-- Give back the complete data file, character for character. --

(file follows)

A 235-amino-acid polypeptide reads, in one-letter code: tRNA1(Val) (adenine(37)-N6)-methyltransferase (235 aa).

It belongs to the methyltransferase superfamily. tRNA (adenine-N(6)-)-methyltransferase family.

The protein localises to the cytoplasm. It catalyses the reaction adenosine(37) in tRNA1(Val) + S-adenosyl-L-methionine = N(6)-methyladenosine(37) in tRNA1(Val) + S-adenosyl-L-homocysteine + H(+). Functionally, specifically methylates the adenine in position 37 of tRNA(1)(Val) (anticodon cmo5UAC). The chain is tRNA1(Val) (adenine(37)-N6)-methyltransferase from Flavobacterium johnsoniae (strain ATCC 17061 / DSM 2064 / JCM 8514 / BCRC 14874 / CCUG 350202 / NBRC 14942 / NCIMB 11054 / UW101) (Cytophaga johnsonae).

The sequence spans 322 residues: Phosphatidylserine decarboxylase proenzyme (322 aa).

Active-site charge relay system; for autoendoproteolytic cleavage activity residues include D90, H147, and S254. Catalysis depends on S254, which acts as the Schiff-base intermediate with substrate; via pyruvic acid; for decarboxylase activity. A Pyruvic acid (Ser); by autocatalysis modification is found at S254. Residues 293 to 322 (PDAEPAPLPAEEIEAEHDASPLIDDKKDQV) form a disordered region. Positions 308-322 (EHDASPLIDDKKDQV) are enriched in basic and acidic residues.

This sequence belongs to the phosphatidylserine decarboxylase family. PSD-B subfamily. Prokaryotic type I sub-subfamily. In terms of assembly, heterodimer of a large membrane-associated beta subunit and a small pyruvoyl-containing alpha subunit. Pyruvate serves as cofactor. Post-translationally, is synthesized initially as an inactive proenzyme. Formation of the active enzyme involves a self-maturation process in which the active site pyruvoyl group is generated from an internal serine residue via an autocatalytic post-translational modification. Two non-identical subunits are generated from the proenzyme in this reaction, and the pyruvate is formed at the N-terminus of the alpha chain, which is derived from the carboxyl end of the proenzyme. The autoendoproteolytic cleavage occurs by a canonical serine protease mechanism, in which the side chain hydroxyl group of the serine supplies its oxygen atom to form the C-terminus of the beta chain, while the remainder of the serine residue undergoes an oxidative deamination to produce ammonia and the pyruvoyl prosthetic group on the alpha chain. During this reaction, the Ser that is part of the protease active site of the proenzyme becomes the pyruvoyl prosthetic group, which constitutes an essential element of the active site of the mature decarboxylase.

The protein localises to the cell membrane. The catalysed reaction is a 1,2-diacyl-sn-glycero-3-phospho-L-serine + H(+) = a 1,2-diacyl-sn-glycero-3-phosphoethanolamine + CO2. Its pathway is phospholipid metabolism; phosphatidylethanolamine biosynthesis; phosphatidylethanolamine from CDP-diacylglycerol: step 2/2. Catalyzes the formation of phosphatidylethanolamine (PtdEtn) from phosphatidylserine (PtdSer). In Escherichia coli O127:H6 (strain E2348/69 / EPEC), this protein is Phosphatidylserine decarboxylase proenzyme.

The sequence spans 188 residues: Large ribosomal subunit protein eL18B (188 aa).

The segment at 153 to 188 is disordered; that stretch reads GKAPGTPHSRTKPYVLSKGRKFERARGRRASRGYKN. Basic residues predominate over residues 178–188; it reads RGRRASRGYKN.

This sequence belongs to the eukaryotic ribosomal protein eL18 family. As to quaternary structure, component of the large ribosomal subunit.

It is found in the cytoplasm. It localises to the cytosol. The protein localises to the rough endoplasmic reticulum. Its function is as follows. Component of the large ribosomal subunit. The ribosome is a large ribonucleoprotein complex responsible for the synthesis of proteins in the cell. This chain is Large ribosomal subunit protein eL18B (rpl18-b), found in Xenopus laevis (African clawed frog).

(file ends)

A 235-amino-acid polypeptide reads, in one-letter code: tRNA1(Val) (adenine(37)-N6)-methyltransferase (235 aa).

It belongs to the methyltransferase superfamily. tRNA (adenine-N(6)-)-methyltransferase family.

The protein localises to the cytoplasm. It catalyses the reaction adenosine(37) in tRNA1(Val) + S-adenosyl-L-methionine = N(6)-methyladenosine(37) in tRNA1(Val) + S-adenosyl-L-homocysteine + H(+). Functionally, specifically methylates the adenine in position 37 of tRNA(1)(Val) (anticodon cmo5UAC). The chain is tRNA1(Val) (adenine(37)-N6)-methyltransferase from Flavobacterium johnsoniae (strain ATCC 17061 / DSM 2064 / JCM 8514 / BCRC 14874 / CCUG 350202 / NBRC 14942 / NCIMB 11054 / UW101) (Cytophaga johnsonae).

The sequence spans 322 residues: Phosphatidylserine decarboxylase proenzyme (322 aa).

Active-site charge relay system; for autoendoproteolytic cleavage activity residues include D90, H147, and S254. Catalysis depends on S254, which acts as the Schiff-base intermediate with substrate; via pyruvic acid; for decarboxylase activity. A Pyruvic acid (Ser); by autocatalysis modification is found at S254. Residues 293 to 322 (PDAEPAPLPAEEIEAEHDASPLIDDKKDQV) form a disordered region. Positions 308-322 (EHDASPLIDDKKDQV) are enriched in basic and acidic residues.

This sequence belongs to the phosphatidylserine decarboxylase family. PSD-B subfamily. Prokaryotic type I sub-subfamily. In terms of assembly, heterodimer of a large membrane-associated beta subunit and a small pyruvoyl-containing alpha subunit. Pyruvate serves as cofactor. Post-translationally, is synthesized initially as an inactive proenzyme. Formation of the active enzyme involves a self-maturation process in which the active site pyruvoyl group is generated from an internal serine residue via an autocatalytic post-translational modification. Two non-identical subunits are generated from the proenzyme in this reaction, and the pyruvate is formed at the N-terminus of the alpha chain, which is derived from the carboxyl end of the proenzyme. The autoendoproteolytic cleavage occurs by a canonical serine protease mechanism, in which the side chain hydroxyl group of the serine supplies its oxygen atom to form the C-terminus of the beta chain, while the remainder of the serine residue undergoes an oxidative deamination to produce ammonia and the pyruvoyl prosthetic group on the alpha chain. During this reaction, the Ser that is part of the protease active site of the proenzyme becomes the pyruvoyl prosthetic group, which constitutes an essential element of the active site of the mature decarboxylase.

The protein localises to the cell membrane. The catalysed reaction is a 1,2-diacyl-sn-glycero-3-phospho-L-serine + H(+) = a 1,2-diacyl-sn-glycero-3-phosphoethanolamine + CO2. Its pathway is phospholipid metabolism; phosphatidylethanolamine biosynthesis; phosphatidylethanolamine from CDP-diacylglycerol: step 2/2. Catalyzes the formation of phosphatidylethanolamine (PtdEtn) from phosphatidylserine (PtdSer). In Escherichia coli O127:H6 (strain E2348/69 / EPEC), this protein is Phosphatidylserine decarboxylase proenzyme.

The sequence spans 188 residues: Large ribosomal subunit protein eL18B (188 aa).

The segment at 153 to 188 is disordered; that stretch reads GKAPGTPHSRTKPYVLSKGRKFERARGRRASRGYKN. Basic residues predominate over residues 178–188; it reads RGRRASRGYKN.

This sequence belongs to the eukaryotic ribosomal protein eL18 family. As to quaternary structure, component of the large ribosomal subunit.

It is found in the cytoplasm. It localises to the cytosol. The protein localises to the rough endoplasmic reticulum. Its function is as follows. Component of the large ribosomal subunit. The ribosome is a large ribonucleoprotein complex responsible for the synthesis of proteins in the cell. This chain is Large ribosomal subunit protein eL18B (rpl18-b), found in Xenopus laevis (African clawed frog).